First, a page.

Even the most established and recognisable brands, Nike, Apple, Google or Lego, to name a few, have refreshed their visual identity on an ongoing basis. Consumers understand clearly what these brands stand for, how they are different from their competitors and what to expect when engaging with the brand. From a visual perspective - the change can sometimes be so subtle consumers may not have even noticed. For each of these organisations, their brand is the champion that sets them apart and drives their business growth, therefore they understand the value in ensuring their brand remains relevant - even from a visual identity perspective.

 4. You need to disassociate a brand from a negative image.

A worst-case scenario is when your organisation is embroiled in controversy so significant that you need to rebrand your organisation to demonstrate to the market that you have moved on from the contentious situation and are ready to begin rebuilding trust from your stakeholders and customers.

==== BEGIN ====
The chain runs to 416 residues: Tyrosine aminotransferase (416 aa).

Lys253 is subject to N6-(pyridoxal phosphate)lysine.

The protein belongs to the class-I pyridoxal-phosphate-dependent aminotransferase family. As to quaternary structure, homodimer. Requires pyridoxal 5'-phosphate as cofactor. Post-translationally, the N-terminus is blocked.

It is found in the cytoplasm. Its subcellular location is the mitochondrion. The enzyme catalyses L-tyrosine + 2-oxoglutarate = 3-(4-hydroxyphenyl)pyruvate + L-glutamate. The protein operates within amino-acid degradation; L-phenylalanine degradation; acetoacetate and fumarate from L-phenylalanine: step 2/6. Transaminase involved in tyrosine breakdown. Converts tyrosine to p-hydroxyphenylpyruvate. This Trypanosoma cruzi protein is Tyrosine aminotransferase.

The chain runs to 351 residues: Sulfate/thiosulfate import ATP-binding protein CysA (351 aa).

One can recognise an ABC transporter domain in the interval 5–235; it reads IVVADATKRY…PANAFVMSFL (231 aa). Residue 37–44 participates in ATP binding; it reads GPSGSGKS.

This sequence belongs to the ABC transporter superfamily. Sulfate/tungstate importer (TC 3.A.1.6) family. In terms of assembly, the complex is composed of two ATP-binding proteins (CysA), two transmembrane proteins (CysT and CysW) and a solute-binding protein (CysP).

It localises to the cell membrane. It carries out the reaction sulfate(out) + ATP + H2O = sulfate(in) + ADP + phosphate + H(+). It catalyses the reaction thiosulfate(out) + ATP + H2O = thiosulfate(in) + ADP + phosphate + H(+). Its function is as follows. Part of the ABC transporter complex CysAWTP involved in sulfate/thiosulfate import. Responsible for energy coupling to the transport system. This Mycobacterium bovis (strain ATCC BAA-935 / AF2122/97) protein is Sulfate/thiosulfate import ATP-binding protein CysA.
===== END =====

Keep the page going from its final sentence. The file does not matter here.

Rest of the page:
A rebrand is not the only way to recover from a crisis situation. A company can rebuild trust with consumers. The way you handle a crisis should be both pro-active and re-active; honesty and owning up to the mistake is a good first step. The strength of your brand can soften the blow of a crisis and therefore the pro-active strategies are mainly centred around building a strong brand that has a wealth of trust and integrity built into its equity. To read more on the subject of trust and how brands can survive a crisis - see our recent blog - your brand survival guide.

 5. You want to raise the price of your product or service.